Austin Trust Company as Trustee of the Bob and Elizabeth Lanier Decendants[sic] Trusts v. Houren, 647 S.W.3d 913 (Tex. App.—Houston [14th Dist.] 2021).
Affirmed by Supreme Court of Texas.


Settlement Agreement


Wife established a marital trust for Husband. Husband’s will exercised a power of appointment Wife granted him in the trust to give all remaining assets to trusts in favor of their children. After Husband died, claims were made that Husband violated his fiduciary duties by distributing excessive funds ($37+ million) to himself. All parties signed a family settlement agreement resolving all issues. Nonetheless, the trustee of trusts to which Husband appointed the remainder of the trust property asserted that it was entitled to these funds. The trial court agreed with the executor of Husband’s estate that the settlement agreement barred the trustee’s claim. The trustee appealed.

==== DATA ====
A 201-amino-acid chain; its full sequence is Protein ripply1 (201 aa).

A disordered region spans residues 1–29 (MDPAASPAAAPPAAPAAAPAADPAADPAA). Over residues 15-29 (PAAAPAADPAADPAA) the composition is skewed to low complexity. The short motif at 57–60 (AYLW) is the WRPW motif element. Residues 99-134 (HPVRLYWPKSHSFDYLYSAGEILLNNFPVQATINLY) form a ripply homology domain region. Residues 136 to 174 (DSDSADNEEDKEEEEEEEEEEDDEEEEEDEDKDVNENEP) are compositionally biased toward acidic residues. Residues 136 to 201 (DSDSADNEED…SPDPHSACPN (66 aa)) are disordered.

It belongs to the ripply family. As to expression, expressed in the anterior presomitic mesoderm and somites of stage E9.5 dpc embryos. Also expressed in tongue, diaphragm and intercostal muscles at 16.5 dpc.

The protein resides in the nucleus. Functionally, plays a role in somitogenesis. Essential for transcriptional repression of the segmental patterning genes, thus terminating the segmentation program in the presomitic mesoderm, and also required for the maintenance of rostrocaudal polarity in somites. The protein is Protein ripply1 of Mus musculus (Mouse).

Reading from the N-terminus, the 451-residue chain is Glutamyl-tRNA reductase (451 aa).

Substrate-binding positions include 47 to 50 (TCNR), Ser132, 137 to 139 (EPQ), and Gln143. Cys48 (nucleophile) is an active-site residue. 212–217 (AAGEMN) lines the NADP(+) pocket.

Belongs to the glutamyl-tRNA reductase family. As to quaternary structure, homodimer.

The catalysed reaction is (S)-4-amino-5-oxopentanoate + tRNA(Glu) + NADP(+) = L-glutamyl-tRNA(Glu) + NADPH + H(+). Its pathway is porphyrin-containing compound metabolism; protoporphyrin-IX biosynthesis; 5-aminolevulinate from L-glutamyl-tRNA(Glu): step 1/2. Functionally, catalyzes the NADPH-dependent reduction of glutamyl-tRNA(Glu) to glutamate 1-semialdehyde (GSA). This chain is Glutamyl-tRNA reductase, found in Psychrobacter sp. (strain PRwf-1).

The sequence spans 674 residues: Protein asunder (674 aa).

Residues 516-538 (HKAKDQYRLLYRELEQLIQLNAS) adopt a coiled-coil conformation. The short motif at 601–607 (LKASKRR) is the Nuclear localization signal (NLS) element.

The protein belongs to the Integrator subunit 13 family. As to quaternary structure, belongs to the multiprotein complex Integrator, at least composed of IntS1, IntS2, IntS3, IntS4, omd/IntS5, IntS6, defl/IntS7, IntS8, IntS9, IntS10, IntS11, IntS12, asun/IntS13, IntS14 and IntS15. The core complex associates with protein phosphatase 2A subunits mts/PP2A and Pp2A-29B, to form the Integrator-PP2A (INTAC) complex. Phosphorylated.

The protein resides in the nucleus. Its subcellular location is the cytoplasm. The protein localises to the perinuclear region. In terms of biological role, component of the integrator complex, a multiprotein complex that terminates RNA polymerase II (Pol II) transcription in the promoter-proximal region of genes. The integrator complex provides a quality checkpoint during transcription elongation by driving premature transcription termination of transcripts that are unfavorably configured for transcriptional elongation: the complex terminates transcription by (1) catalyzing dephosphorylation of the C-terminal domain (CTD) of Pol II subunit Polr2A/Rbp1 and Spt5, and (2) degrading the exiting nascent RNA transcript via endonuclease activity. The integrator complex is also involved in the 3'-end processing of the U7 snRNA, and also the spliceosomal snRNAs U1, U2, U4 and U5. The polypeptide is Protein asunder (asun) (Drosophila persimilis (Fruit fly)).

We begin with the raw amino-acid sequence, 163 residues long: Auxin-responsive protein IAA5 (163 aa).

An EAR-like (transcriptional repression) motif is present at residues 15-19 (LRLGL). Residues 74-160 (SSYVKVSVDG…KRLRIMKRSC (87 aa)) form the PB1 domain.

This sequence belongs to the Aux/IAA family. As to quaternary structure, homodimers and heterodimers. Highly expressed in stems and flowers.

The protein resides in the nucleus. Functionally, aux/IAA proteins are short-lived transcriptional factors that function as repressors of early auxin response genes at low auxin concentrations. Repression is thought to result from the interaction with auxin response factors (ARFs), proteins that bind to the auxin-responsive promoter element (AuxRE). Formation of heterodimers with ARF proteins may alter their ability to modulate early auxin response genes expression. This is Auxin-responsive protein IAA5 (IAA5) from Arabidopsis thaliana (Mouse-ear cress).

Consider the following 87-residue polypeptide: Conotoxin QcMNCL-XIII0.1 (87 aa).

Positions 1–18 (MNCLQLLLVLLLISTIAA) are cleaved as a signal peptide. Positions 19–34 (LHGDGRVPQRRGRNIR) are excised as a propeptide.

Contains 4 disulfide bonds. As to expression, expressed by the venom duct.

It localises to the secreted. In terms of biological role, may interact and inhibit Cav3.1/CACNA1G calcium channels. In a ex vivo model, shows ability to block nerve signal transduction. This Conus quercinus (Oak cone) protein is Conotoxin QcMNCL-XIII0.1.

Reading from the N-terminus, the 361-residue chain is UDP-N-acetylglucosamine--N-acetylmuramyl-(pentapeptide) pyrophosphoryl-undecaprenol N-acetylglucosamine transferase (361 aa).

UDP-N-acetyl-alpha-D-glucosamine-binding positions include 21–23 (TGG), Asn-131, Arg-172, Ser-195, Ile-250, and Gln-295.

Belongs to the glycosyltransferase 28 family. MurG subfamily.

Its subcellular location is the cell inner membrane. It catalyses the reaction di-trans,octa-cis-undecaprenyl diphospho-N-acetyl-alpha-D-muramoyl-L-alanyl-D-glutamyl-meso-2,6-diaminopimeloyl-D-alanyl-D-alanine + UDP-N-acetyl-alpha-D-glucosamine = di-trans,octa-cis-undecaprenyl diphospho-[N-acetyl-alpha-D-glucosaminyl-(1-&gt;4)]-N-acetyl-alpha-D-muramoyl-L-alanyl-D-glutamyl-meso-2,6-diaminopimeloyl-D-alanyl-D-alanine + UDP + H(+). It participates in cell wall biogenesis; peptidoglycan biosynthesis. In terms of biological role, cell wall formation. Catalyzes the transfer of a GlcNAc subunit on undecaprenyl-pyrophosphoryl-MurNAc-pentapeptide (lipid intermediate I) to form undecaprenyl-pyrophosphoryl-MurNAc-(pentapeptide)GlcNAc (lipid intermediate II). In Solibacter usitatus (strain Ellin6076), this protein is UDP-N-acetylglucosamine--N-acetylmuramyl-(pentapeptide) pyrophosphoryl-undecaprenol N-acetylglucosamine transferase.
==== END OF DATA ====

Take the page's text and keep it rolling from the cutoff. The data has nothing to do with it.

The appellate court affirmed. The court analyzed the settlement agreement. First, the court recognized that because all parties agreed that the agreement was unambiguous, the court would construe it as a matter of law. The court then examined the language of the agreement concluding that it “specifically and unambiguously released” the trustee’s alleged claims. The court explained that its “decision adheres to the public policy in favor of Texas courts upholding contracts negotiated at arms-length by knowledgeable and sophisticated business players represented by highly competent and able legal counsel.”


Moral:  Before signing a settlement agreement, be sure you are in agreement with all of the terms. It is difficult to bring a claim when settlement remorse sets in.